I wrote about the technical details of what I accomplished at this event at the OpenBSD Journal so I won’t duplicate it here, but it was a fairly productive week for me. I remember at c2k7 I didn’t really have much to work on and felt out of place but this time I had more things to do than I had time.
I’m a big fan of my Fitbit pedometer because it does most of its work without any interaction. I clip it onto my pocket and it counts my steps and flights of stairs as I walk throughout the day, then automatically, wirelessly uploads the data to Fitbit’s website whenever I’m within range of its USB dongle plugged into one of my computers. The whole thing works without having to think about it or plug anything in. The battery lasts for about a week, and when it finally runs low, my low battery notifier sends a message to my phone through Pushover telling me to put it on its charger for a few hours.
To add to my step data, I got a Withings scale last year which logs my weight and BMI on Withings’ website automatically every time I step on the scale. Fitbit’s website syncs this data from Withings, so now I’m able to track my steps, flights of stairs, weight, and BMI, all automatically, all on Fitbit’s website. I use this data mainly as a motivation to walk more and not get fat, just as my Wii Fit motivated me to exercise every day by tracking all of the data. When I know my Fitbit is counting my steps, I’ll avoid hopping on the bus or train to get home and just walk. A few times I’ve left the house and upon noticing my Fitbit wasn’t there, walked all the way back and got it just so the steps I was going to take that day would “count”.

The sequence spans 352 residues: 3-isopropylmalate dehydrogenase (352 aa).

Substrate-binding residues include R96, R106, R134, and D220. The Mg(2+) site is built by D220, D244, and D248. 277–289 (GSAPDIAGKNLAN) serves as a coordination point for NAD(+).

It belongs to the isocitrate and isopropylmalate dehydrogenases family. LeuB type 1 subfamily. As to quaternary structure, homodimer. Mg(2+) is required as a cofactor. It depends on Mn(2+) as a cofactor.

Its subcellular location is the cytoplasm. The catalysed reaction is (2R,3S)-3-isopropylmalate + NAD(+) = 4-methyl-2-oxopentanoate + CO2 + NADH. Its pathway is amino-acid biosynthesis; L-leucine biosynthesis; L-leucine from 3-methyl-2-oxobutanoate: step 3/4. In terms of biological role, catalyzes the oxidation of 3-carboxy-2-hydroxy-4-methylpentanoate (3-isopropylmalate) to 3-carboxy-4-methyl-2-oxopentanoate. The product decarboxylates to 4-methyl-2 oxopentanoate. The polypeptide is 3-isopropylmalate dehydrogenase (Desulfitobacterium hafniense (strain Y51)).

Last night I tried to visit one of the websites that I host on one of my dedicated servers, and to my surprise, I saw this instead of the usual content:
At about 9am yesterday morning, I noticed on my server monitor that the CPU utilization of one of my servers was abnormally high, in addition to a sustained 1mbit/sec of inbound traffic and 2mbits/sec of outbound traffic. syslog messages from Asterisk showed it to be a SIP brute force attack, so I dropped the offending IP (an Amazon EC2 instance IP) into
/etc/idiots to block it and went back to my work.
A while later, I noticed the traffic still hadn’t died down, so I reported the incident to Amazon and my server’s network provider. No luck on either front; Amazon just sent back a form reply stating the incident was forwarded to the EC2 instance’s owner (yeah, seriously) and the network provider said they wouldn’t bother adding an ACL to their border equipment unless it was needed to protect their entire network. With the IP blocked on my server, the CPU utilization had died down and it was no longer sending out reply traffic, but I was worried about the inbound garbage traffic counting towards the server’s monthly bandwidth cap.
Since I will never be interviewed for The Setup, I have interviewed myself.
Update Feb 2015: Okay, I was interviewed for The Setup.
I received an e-mail asking me how I got started with OpenBSD, so I thought I’d write the answer here in case anyone else wanted to read it.
I started using OpenBSD in 1998 (version 2.3 or 2.4) to host a BBS that I was running. I chose OpenBSD because of its security record and because I was getting fed up with Linux (Slackware) at the time. I think the machine was a Pentium 75 or something, and OpenBSD worked quite well on it. During the course of building the BBS, I had to install some 3rd party software, so I got interested in OpenBSD’s ports system to make installation of that software cleaner. I submitted some ports to the ports@ mailing list and got them committed by other developers. I tested others’ ports and supplied feedback where I could. I hadn’t done much unix development back then, so writing simple makefiles for ports was an easy way to get involved.